(c) JOAN MARCUS
A Night with Janis Joplin celebrates the music of the legendary singer.
Hot on the heels of the RFT's Best of St. Louis issue, here's a shorter list of other bests. Don't fret about the quantity, though; it's the quality of these events that matter.
1. Ol' Ballet Eyes
The Saint Louis Ballet (recently selected by RFT readers as the best dance company in town) opens its new season with a performance of Twyla Tharp's Nine Sinatra Songs
. The combined creative powers of two American entertainment icons shows the relationship arcs of seven couples. "Strangers in the Night," "Somethin' Stupid," "That's Life" and "My Way" are featured in the program. Also performed are George Balanchine's Concerto Barocco
and More Morra
by company artistic director Gen Horiuchi. Nine Sinatra Songs
is presented at 7:30 p.m. Friday and Saturday and 2 p.m. Sunday (October 4 to 6) at the Touhill Performing Arts Center on the University of Missouri-St. Louis campus (1 University Boulevard; www.stlouisballet.org
). Tickets are $35 to $69.
2. Statement Pieces
For the exhibition It's Not You, It's Me: A Declaration of Independence
, curator and fashion designer Michael Drummond selected fiber artists who use their art to address issues of gender and identity through the media of fashion. Body-disguising fabrics, masks, gender-bending and other similar ideas are explored in the show, which opens with a free reception from 5 to 7 p.m. Friday, October 4, at the Sheldon (3648 Washington Boulevard; www.thesheldon.org
). The show is presented in conjunction with the citywide show Innovations in Textiles
and features work by Nina Ganci, Larry Krone and Yvonne Osei, among others. It's Not You, It's Me
remains on display through November 30, and the gallery is open Tuesday through Saturday.
3. Queens! In! Space!
Miss Gay America 2019 Andora Te’tee.
The Miss Gay America Pageant
returns to the metro area this week to crown a new queen. The theme for this year's competition is "Beyond the Stars," which allows competitors to both interpret the science-fiction theme and imagine what drag will look like in the future. The preliminary rounds take place on Wednesday and Thursday night (October 2 and 3) at Hamburger Mary's, while finalists will compete for the tiara 'n' sash from 7 p.m. to 1 a.m. Saturday, October 5, at Gateway Classic Cars (1237 Central Park Drive, O'Fallon, Illinois; www.mgatickets.com
). Tickets are $45 to $650.
4. Beyond the Wall
Wolfgang Becker's comic drama Good Bye Lenin!
is set in the dying days of the Soviet Empire. Alex lives with his mother in East Berlin, and they have their differences. She's a staunch communist, while Alex is one of the protesters fighting to smash the (failing) system. When mom falls into a coma, she misses the fall of the communist regime and the Berlin Wall. When she eventually awakes from her months-long coma, Alex worries that life in reunified Germany would be too great a shock for a woman in her condition. He does the only thing he can, which is pretend nothing changed and attempt to recreate the drab, gray life she loves. The Webster Film Series shows Good Bye Lenin!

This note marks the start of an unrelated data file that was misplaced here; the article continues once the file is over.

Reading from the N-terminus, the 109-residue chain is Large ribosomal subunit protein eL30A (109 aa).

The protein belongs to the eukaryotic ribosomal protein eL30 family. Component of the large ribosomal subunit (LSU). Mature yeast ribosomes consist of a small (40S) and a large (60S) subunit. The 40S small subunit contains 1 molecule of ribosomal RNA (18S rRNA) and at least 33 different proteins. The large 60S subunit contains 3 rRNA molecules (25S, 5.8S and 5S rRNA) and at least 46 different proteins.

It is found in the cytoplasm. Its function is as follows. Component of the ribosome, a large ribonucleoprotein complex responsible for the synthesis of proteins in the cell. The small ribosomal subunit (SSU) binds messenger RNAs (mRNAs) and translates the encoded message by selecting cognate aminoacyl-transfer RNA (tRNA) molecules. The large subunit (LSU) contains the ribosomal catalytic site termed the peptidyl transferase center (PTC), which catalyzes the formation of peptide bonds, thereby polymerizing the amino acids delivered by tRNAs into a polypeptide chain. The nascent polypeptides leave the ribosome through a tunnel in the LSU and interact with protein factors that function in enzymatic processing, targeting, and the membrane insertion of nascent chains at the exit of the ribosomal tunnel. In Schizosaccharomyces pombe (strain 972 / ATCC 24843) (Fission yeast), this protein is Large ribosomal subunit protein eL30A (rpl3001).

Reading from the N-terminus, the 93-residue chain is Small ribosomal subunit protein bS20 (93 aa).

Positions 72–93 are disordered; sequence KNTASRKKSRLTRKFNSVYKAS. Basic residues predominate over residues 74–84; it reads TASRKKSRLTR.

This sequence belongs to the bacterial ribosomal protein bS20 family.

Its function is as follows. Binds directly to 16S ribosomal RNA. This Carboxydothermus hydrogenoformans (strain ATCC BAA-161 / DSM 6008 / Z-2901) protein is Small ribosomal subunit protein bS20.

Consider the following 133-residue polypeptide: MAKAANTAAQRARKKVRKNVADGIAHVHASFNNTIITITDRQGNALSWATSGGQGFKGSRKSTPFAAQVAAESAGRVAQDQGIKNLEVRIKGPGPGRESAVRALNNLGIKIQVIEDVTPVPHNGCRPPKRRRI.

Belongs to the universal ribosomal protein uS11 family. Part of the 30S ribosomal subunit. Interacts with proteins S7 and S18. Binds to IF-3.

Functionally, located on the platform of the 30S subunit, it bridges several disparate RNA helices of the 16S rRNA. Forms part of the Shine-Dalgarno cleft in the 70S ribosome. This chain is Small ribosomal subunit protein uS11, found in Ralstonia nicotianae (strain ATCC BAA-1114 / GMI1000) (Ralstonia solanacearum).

at 7:30 p.m. Sunday, October 6, at Webster University's Moore Auditorium (470 East Lockwood Avenue; www.webster.edu/film-series
). Tickets are $5 to $7.
5. The Pearl
Grab a seat with me and Bobby McGee as A Night with Janis Joplin
hits St. Louis. Written and directed by Randy Johnson, this musical puts Janis and her musical influences back in the spotlight. Those influences include Aretha Franklin and Etta James, who show up to perform the songs that inspired Janis to sing. The musical includes hits such as "Cry Baby" and "Summertime," and of course "Piece of My Heart" is in there. Mary Bridget Davies — who was nominated for a Tony Award during the show's Broadway run – plays Janis, and the show is performed at 7:30 p.m. Tuesday and Wednesday (October 8 and 9) at the Stifel Theatre (1400 Market Street; www.stifeltheatre.com
). Tickets $35 to $135.
— Caroline Groff
6. Mark's Sound World
spent several years in the 1990s in St. Louis, playing and teaching the electric bass and the double bass. His passion for the sitar and the trance music tradition seeped into his work, and he embarked on an arduous journey to create an instrument that blended east and west, bass and sitar. The result is the Bazantar, an acoustic bass with frets, a widened neck and a redesigned bridge that supports the traditional four strings with a secondary framework passing underneath that holds the tension of 35 additional sympathetic and drone strings. In Deutsch's hands, the Bazantar can sound like the music of the spheres or the song of destruction. It howls, it hums, it moans — it's a polyphony of tone and timbre, an orchestra performed by one man. Deutsch introduced the Bazantar to a wider audience at the Sheldon twenty years ago. He then decamped to the West Coast for further sonic explorations. He returns to St. Louis for a 7:30 p.m. performance Tuesday, October 8, once again at the Sheldon (3648 Washington Boulevard; www.thesheldon.org
), and tickets are only $10. Don't miss it, or another twenty years may pass before you have the chance to hear Deutsch play it again.
7. Memory Banks of the Ganges
Kevin Huizenga explores the nuances of married life and everyday oddities in his new graphic novel, The River at Night
. At the center of the story is married couple Glenn and Wendy Ganges, who are engaged in a distracted conversation at opposite ends of the sofa. When they go to sleep, Glenn is too awake to doze off, and begins reflecting on marriage, sleep methods and the nature of time. Huizenga reads from and signs The River at Night
at 7 p.m. Wednesday, October 9, at Left Bank Books (399 North Euclid Avenue; www.left-bank.com
). Admission is free, but only books purchased through Left Bank will be signed.
— Caroline Groff
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